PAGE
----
Aberrant vascular smooth muscle cell (VSMC) migration has been implicated in a variety of vascular disorders, while the signal pathways governing this process remain unclear. Here, we investigated whether miRNAs, which are strong post-transcriptional regulators of gene expression, could alter VSMC migration. We detected the expression of miR-4463 in the plasma of patients with atherosclerosis and in human aortic smooth muscle cells under hypoxia–ischemia condition, and investigated the migration effect and its downstream pathways. The results have shown that whether in clinical AS patients or hypoxic cells, the expression of miR-4463 was lower than that of normal group, then the number of migrating cells in the miR-4463 mimic intervention group was significantly decreased compared with the normal group and miR-4463 inhibitor instead. Furthermore, the expression of angiomotin (AMOT) in gastrocnemius muscle and femoral artery of patients was significantly higher than that of the control group. The protein level of AMOT in miR-4463 mimic intervention group was significantly decreased, and its level was reversed by inhibiting miR-4463. In summary, these results indicate that miR-4463 is a novel modulator of VSMC migration by targetting AMOT expression. Regulating miR-4463 or its specific downstream target genes in VSMCs may represent an attractive approach for the treatment of vascular diseases.
Atherosclerosis is a chronic inflammatory disease, characterized by atherosclerotic plaques that cause hardening and narrowing of the lumen, which is the overwhelming cause of morbidity and mortality in the elderly patients in developed and developing countries . In the early stage of atherosclerosis, vascular smooth muscle cells (VSMCs) migrate from the middle membrane to the inner wall of the arterial wall, then abnormal proliferation and migration of VSMCs result in intimal thickening and narrowing at the end point [1,2]. At present, there are still many deficiencies in arteriosclerosis obliterans (ASO) treatment, regardless of clinical progress, such as regulating lipid metabolism, activating blood circulation, and intervene recanalization . Therefore, more and more medical experts focussed on the development mechanism of arteriosclerosis, and they believed that inhibiting both the migration of VSMCs and the thickening of the intima from the molecular level may be benificial to prevent arteriosclerosis.
MiRNAs are endogenous non-coding small RNAs that can post-transcriptionally regulate entire sets of genes [3,4], which play an important role in cell proliferation, apoptosis, and migration. Many miRNAs have been confirmed in regulating the migration of VSMCs through different target genes or pathways. For example, miR-21 has been reported to promote proliferation and apoptosis of VSMCs by directly targetting programmed cell death 4 (PDCD4) . Dong et al.  confirmed that the target gene Krüppel-like factor 4 (KLF4) of miR-146a was a basic regulator of the migration of VSMCs. Some recent studies also showed that podocalyxin-like protein (PODXL) is related to cell adhesion and migration. Zhu et al.  showed miR-24-3p analogs to significantly inhibit the platelet-derived growth factor-BB (PDGF-BB) induced VSMCs migration and proliferation through PODXL pathway. miR-221/222 can inhibit the proliferation and migration of VSMCs by inhibiting cyclin-dependent protein kinases (CDKs), p27, and p57 . Researches on miRNA provide translational opportunities for innovative therapeutic and biomarker applications.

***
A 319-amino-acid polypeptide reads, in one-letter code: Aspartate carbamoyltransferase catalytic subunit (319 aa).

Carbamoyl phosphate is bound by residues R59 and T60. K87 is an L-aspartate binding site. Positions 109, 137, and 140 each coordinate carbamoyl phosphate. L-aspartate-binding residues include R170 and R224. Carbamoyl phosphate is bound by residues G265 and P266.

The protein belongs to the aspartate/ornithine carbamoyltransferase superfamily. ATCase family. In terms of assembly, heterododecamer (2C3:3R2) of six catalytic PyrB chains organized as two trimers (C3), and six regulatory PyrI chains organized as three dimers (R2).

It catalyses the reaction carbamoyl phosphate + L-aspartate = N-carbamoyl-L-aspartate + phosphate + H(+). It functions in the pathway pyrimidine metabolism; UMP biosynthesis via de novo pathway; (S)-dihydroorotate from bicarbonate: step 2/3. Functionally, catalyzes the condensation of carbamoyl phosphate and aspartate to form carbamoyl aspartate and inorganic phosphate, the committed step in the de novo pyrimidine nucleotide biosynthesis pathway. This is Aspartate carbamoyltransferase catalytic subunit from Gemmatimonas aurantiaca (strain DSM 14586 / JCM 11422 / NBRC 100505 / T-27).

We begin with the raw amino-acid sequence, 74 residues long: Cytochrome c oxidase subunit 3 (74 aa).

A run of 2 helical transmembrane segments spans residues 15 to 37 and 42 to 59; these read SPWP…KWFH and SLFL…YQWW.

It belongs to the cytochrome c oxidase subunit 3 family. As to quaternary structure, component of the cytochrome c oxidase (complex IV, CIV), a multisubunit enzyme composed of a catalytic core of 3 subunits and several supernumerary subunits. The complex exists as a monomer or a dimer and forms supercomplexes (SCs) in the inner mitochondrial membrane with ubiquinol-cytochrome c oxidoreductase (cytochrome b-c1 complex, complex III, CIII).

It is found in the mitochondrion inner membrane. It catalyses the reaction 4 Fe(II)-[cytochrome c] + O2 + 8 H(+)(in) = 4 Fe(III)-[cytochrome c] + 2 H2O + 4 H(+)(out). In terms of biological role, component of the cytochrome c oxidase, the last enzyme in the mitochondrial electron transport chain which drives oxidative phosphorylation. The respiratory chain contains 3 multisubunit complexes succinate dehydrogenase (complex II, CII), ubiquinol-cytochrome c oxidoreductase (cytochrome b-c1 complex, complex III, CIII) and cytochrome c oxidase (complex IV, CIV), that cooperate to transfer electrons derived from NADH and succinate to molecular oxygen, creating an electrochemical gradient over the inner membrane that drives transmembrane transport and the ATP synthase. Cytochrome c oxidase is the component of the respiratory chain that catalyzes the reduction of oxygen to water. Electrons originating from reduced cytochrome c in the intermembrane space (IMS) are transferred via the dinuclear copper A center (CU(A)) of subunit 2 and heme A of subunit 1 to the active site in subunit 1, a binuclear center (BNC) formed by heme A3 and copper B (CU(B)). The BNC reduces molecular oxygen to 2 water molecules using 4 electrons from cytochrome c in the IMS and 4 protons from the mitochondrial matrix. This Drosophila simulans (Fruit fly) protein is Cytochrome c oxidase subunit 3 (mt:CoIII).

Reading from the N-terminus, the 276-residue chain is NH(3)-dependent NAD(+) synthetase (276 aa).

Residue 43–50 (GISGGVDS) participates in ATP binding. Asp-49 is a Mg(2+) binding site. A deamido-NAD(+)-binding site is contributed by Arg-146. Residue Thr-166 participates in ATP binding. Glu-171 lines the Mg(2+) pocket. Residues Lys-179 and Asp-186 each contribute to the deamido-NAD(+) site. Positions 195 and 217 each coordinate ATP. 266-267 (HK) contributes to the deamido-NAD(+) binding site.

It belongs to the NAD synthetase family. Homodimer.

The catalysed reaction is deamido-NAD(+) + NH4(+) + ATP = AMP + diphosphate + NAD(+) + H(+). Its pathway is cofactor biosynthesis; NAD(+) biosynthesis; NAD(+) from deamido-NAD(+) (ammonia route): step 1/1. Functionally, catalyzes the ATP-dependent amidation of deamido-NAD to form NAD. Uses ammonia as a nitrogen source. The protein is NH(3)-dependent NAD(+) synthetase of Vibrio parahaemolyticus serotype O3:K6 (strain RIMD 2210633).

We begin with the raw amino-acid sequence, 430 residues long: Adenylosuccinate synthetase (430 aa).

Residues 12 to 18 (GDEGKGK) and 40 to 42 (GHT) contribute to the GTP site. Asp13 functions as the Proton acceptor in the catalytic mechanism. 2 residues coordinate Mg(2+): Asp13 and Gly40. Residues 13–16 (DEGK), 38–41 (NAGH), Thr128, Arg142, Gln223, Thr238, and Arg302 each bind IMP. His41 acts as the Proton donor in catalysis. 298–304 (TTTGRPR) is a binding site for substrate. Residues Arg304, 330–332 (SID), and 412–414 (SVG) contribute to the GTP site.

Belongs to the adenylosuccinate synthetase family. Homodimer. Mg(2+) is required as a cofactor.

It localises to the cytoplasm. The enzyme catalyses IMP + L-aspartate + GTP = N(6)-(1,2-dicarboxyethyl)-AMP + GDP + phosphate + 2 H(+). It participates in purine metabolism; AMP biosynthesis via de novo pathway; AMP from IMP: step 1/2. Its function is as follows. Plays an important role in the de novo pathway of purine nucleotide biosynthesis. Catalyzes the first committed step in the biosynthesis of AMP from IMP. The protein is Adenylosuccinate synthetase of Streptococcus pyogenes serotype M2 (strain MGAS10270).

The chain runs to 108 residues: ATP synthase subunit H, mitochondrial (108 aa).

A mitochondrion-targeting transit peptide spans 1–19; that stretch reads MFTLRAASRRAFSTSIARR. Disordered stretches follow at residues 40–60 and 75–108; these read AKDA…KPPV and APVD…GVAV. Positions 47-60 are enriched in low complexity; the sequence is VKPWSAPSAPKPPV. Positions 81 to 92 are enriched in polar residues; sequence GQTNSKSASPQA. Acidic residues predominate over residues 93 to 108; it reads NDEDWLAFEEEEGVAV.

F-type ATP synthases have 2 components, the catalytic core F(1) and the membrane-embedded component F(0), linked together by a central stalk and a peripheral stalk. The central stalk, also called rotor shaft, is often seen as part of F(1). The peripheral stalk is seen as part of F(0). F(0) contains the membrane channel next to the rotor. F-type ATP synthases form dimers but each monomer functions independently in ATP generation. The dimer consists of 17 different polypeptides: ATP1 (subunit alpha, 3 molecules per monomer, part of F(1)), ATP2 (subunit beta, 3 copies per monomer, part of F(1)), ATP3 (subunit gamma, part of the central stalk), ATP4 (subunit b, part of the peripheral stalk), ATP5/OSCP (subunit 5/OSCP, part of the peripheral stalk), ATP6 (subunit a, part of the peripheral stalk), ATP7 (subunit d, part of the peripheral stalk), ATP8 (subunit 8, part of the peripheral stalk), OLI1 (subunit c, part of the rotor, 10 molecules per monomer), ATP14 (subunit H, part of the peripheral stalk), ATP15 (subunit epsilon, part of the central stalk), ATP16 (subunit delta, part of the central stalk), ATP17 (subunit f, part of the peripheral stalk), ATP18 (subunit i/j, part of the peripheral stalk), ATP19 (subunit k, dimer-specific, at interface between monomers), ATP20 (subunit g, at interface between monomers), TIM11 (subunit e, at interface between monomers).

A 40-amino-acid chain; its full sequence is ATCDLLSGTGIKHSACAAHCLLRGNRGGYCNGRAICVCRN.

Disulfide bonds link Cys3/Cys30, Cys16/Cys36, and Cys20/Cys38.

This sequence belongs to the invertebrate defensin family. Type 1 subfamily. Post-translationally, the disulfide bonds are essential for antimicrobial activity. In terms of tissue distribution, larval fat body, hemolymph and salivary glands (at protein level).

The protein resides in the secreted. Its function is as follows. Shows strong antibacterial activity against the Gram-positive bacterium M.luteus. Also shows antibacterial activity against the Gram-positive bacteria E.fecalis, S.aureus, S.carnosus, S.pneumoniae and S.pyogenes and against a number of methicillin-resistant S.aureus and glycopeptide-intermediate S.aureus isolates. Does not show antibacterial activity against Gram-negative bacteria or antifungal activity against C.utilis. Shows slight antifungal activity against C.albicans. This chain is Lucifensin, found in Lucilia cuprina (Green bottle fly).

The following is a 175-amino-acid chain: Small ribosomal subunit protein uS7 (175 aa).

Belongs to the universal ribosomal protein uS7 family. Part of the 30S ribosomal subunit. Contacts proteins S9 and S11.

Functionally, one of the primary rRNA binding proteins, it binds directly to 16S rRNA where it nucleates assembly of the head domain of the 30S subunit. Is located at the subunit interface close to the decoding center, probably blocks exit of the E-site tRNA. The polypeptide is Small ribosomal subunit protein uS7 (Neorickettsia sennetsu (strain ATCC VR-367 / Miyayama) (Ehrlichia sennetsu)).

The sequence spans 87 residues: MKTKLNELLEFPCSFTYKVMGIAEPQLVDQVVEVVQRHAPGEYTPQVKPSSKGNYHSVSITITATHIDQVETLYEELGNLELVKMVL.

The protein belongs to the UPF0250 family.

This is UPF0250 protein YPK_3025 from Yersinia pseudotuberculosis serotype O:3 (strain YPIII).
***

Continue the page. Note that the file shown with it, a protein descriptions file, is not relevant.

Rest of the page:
Currently, miRNAs are involved in various biological processes, which were regarded as diagnostic and prognostic biomarkers. In the vascular fields, our previous studies focussed on collecting plasma samples from patients with atherosclerosis to detect the expression of some interested miRNAs [6,7], and miR-4463 has begun to attract our attention. We found that miR-4463 has a significant change and it probably can be a potential biomarker for the early diagnosis of ASO. Even so, the exact regulating mechanism is obscure, and there is little report on whether miR-4463 is involved in the regulation of migration about VSMCs. Hence, the current study is to explore the underlying mechanisms between miR-4463 and migration in VSMCs based on our previous findings. After the successful construction of the cell model of hypoxia–ischemia to simulate the clinical ischemic disease, miR-4463 was down-regulated and up-regulated by transfecting miR-4463 inhibitor and mimic into cells. Then, cell Transwell, cell count, and flow cytometry were used to detect the functional status of the transfected cells, and some migration-related genes were investigated.
Through a series of experiments, we found that, compared with the control group miR-4463 expression in sclerosis patients plasma and in human aortic smooth muscle cells (HASMCs) under hypoxia–ischemia condition was lower, and migrating cells number in miR-4463 mimic group was significantly decreased compared with the control group. Based on the preliminary study on the migration downstream, we consider that the inhibitory effect of miR-4463 on migration of HASMCs may be due to up-regulation of angiomotin (AMOT) attracted and its downstream molecules.
Materials and methods
Cell culture and model making
In the present study, HASMCs (Sciencell, America) were selected as representative primary cells and cultured in smooth muscle cell medium (SMCM; Sciencell, America), which was supplemented with 2% heat-inactivated FBS, 1% cell growth factor, and 1% penicillin and streptomycin. We used trypsin (Gibco by Life Technologies, Australia) digestion passaged cell while adherent to approximately 80% and subcultured it, and cells at the 3–8 passages in the logarithmic phase were used for all experiments.